John Krebel was laid to rest on May 3 with full military honors after a funeral Mass at St. John of the Cross Church in Euclid, thanks to caring members of his faith family and the community.
At first, it seemed that Krebel, a U.S. Army veteran who died on April 27, would be buried in a private ceremony, as he had no surviving family members or close friends.
According to Ross DeJohn III, owner of DeJohn-Flynn-Mylott Funeral Home and Crematory in Willoughby Hills, Krebel prearranged his funeral in 2017. He requested a Mass and purchased a burial plot at All Souls Cemetery in Chardon. DeJohn also handled the funerals for Krebel’s two sisters, Viola and Eleanor. None of the siblings married or had children. The family had been longtime Euclid residents and members of the parish, which formerly was St. Felicitas Parish before its merger with St. Paul Parish during the diocesan reconfiguration in 2009.
After Krebel’s death, his state-appointed guardian had no one to notify except the funeral home and questioned if he should be buried with a private graveside service. DeJohn said it didn’t seem right to deny Krebel the Mass he requested, so he contacted Father John Betters, St. John of the Cross pastor. “I didn’t know him” Father Betters said, “but I said of course we’d celebrate a Mass for him.”
“At first I thought it would just be about four of us at the Mass,” DeJohn said. However, when Father Betters told his pastoral associate about it, he said she was distraught that there would be no one there for Krebel, so she emailed about 10 parishioners. Those people then spread the word through social media and things mushroomed.
When it was time for the 10 a.m. funeral Mass on May 3, the church was filled with masked worshipers, in accordance with the prescribed safety guidelines. There was even a floral arrangement next to the casket that was provided by a woman in San Francisco who heard about Krebel’s funeral Mass on social media. Father Betters said she wanted to ensure he had some flowers. Members of military organizations volunteered to serve as pallbearers and there was a military honor guard.
“This is the largest crowd we’ve had in the church in some time,” Father Betters said, alluding to reduced attendance during the coronavirus pandemic. “You wonder if people really do care and then you see this,” he said, referring to those who turned out for the liturgy.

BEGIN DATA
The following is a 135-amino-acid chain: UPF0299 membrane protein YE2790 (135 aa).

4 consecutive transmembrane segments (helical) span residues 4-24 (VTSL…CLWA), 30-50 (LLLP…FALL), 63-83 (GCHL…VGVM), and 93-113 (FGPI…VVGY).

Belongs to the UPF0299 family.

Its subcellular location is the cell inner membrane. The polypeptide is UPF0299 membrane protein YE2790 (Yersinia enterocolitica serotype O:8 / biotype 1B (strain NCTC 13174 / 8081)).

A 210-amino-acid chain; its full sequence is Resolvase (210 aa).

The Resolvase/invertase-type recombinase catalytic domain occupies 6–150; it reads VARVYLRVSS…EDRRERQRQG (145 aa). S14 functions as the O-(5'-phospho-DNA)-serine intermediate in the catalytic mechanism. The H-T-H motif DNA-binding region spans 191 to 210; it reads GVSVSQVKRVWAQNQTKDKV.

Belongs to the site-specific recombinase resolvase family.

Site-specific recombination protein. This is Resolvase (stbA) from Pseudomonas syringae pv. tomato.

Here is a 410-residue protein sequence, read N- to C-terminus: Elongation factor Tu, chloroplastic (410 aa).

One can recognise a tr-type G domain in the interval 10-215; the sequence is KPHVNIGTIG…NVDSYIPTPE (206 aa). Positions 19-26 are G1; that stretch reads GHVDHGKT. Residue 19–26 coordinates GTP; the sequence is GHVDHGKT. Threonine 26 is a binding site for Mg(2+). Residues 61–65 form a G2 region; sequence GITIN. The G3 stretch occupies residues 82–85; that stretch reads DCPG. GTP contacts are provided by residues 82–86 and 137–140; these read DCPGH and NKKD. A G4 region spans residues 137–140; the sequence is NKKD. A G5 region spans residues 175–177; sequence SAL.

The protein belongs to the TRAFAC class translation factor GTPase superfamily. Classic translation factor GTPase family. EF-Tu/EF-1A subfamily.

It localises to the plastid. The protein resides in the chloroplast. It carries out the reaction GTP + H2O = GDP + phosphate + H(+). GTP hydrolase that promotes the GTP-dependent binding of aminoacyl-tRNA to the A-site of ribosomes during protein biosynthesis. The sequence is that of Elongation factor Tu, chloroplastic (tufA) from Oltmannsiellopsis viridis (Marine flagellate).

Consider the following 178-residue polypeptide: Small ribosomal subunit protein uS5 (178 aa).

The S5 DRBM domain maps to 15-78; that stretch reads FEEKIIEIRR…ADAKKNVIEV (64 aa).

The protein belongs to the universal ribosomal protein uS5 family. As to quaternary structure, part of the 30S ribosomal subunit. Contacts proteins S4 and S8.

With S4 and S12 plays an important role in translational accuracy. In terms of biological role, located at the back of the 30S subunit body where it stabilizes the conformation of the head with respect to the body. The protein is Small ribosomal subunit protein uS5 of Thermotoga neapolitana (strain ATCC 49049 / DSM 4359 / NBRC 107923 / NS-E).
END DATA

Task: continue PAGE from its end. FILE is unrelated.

“What must John be thinking up in heaven?” he asked.
Among the attendees were parishioners, first responders including police officers from Euclid, Richmond Heights and elsewhere, active-duty military personnel, members of veterans groups and others.
“Christian values and what we believe are important,” Father Betters said. He credited the community for joining together and lifting each other up. He said Krebel’s funeral Mass was like all the liturgies he celebrated – including the music and parish greeters.
“John was willing to serve his country in the armed forces,” he said. “We come here today to celebrate John’s birth in eternal life.” Father Betters recalled his mother telling him that you can always pray for someone.
“Even though John died alone, he is feeling those prayers as he prepares for his entry to eternal life,” Father Better said. He told the congregation that every time we call a friend, we recognize that Jesus suffered and died for us and opened the gates of heaven for us.
“If John was here today, I’m sure he’d be grateful,” he said, asking those gathered to close their eyes and imagine Krebel’s last breath and then him seeing all those who went before him – family and friends. “And then he sees Jesus, his Lord and savior, who greets him and says, ‘Well done, my good and faithful servant.’”
After Mass, a military bugler played taps as veterans, active military and law enforcement members saluted. Others held their hand over their heart. The flag atop Krebel’s casket was folded and presented to staff members from Governor’s Village in Mayfield Heights, Krebel’s last residence.
“He was a kind, sweet man,” said Michelle Gorman, Governor’s Village executive director, who was with Krebel when he died. She said he moved into an assisted living suite in July 2020. “Even though he couldn’t communicate well, he would give us a thumbs-up when we did something he liked,” she said. Gorman also recalled how he enjoyed spending time with the activities director’s dog who visited the facility weekly. In fact, a photo of Krebel in his wheelchair petting the dog was used on the worship aid for the funeral Mass.
“He had a lot of struggles and hardships,” Gorman said, ”but he was a wonderful man and he had a pleasant attitude.”